Philosophical interest in introspection has a long and storied history, but only recently – with the 'scientific turn' in philosophy of mind – have philosophers sought to ground their accounts of introspection in psychological data. In particular, there is growing awareness of how evidence from clinical and developmental psychology might be brought to bear on long-standing debates about the architecture of introspection, especially in the form of apparent dissociations between introspection and third-person mental-state attribution. It is less often noticed that (...) this evidence needs to be interpreted with due sensitivity to distinctions between different types of introspection, for example, introspection of propositional attitudes vs. introspection of phenomenally conscious states. As contemporary debates about the machinery of introspection – and debates about mindreading in general – move forward, these distinctions are likely to figure more prominently. Author Recommends: Peter Carruthers, 'Simulation and Self-Knowledge: A Defense of Theory-Theory', in Theories of Theories of Mind, eds. P. Carruthers and P. K. Smith, 22–38. Defends a sophisticated form of the theory-theory of introspection, according to which we come to know at least some of our mental states by reasoning from an innate folk-psychological theory. Fred Dretske, 'Introspection', in Naturalizing the Mind, 39–63. Introduces and defends the idea of introspection as 'displaced perception'. Alvin Goldman, 'Self-Attribution', in Simulating Minds: The Philosophy, Psychology, and Neuroscience of Mindreading, 223–57. Defends a version of the 'inner sense' view of introspection in which mental state types are classified via their neural properties, and mental contents are classified via 'redeployment'. Alison Gopnik, 'How We Read Our Own Minds: The Illusion of First-Person Knowledge of Intentionality', Behavioral and Brain Sciences 16 : 1–14. A noted psychologist defends a version of the theory-theory of introspection, citing evidence of developmental symmetries between first-person and third-person mental-state attribution. Robert Gordon, 'Simulation without Introspection or Inference from Me to You', in Mental Simulation: Evaluations and Applications, eds. T. Stone and M. Davies, 53–67. Develops the idea of ascent routines – the rough analog of 'displaced perception' for the introspection of propositional attitudes. Uta Frith and Francesca Happé, 'Theory of Mind and Self-Consciousness: What Is It Like to Be Autistic?'Mind and Language 14 : 1–14. Appeals to evidence from autism to motivate the idea that first-person and third-person mental-state attribution have a common basis. Shaun Nichols and Stephen Stich, 'Reading One's Own Mind', in Mindreading: An Integrated Account of Pretence, Self-awareness, and Understanding other Minds, 150–99. Presents a comprehensive critique of leading theories of introspection, then introduces and defends the authors' preferred alternative, the 'monitoring mechanism' account. Jesse Prinz, 'The Fractionation of Introspection', Journal of Consciousness Studies 11 : 40–57. Develops the idea that introspection admits of several varieties. Philip Robbins, 'Knowing Me, Knowing You: Theory of Mind and the Machinery of Introspection', Journal of Consciousness Studies 11 : 129–43. Defends a hybrid view of introspection for propositional attitudes, according to which both theoretic inference and monitoring play a role. Sample Syllabus: Week 1: Theory-theory Alison Gopnik, 'How We Read Our Own Minds: The Illusion of First-Person Knowledge of Intentionality', Behavioral and Brain Sciences 16 : 1–14. Peter Carruthers, 'Simulation and Self-Knowledge: A Defense of Theory-Theory', in Theories of Theories of Mind, eds. P. Carruthers and P. K. Smith, 22–38. Week 2: Displaced perception and semantic ascent Fred Dretske, 'Introspection', in Naturalizing the Mind, 39–63. Robert Gordon, 'Simulation without Introspection or Inference from Me to You', in Mental Simulation: Evaluations and Applications, eds. T. Stone and M. Davies, 53–67. Week 3: Monitoring theory Shaun Nichols and Stephen Stich, 'Reading One's Own Mind', in Mindreading: An Integrated Account of Pretence, Self-awareness, and Understanding Other Minds, 150–99. Week 4: Hybrid approaches Alvin Goldman, 'Self-Attribution', in Simulating Minds: The Philosophy, Psychology, and Neuroscience of Mindreading, 223–57. Philip Robbins, 'Knowing Me, Knowing You: Theory of Mind and the Machinery of Introspection', Journal of Consciousness Studies 11 : 129–43. Focus Questions:1. What distinguishes 'inside access' from 'outside access' views of introspection?2. To what extent is the theory-theoretic approach to introspection wedded to the idea that first-person and third-person mindreading are mechanistically symmetric capacities?3. What reasons are there for distinguishing between different types of introspection, and why might those taxonomic distinctions matter for theory construction in this area?4. In what sense, if any, are personality traits introspectible?5. Debates about third-person mindreading have revolved around the relative merits of theory-theory and simulation theory, whereas debates about introspection have taken a slightly different focus. For example, no one has defended a simulation-theoretic account of introspection. Why might that be? (shrink)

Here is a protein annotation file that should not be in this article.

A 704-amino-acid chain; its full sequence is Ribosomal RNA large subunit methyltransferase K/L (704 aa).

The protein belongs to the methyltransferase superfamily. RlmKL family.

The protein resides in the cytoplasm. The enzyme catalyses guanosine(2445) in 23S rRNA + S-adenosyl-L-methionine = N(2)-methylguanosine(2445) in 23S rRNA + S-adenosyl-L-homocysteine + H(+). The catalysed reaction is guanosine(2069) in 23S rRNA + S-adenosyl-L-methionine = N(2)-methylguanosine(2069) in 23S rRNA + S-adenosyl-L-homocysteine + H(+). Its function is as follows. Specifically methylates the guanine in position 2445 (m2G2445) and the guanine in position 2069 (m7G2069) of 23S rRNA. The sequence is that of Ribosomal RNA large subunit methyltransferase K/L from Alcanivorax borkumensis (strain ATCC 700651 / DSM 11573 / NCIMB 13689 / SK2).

A cavallo tra i due concili di Costanza e Basilea, che hanno fortemente influito sul giudizio della Chiesa in relazione alle donne visionarie, si staglia la figura di Francesca Bussa dei Ponziani. Le visioni politiche di Francesca rappresentano un fulgido esempio di come i modelli brigidini e cateriniani siano stati ripresi e rimodellati su un nuovo, mutato contesto storico. La sua consolidata autorità le consentì di ammonire a più riprese papa Eugenio IV riguardo alla sua partecipazione al concilio (...) di Basilea, intervenendo attivamente nello scenario religioso e politico romano. (shrink)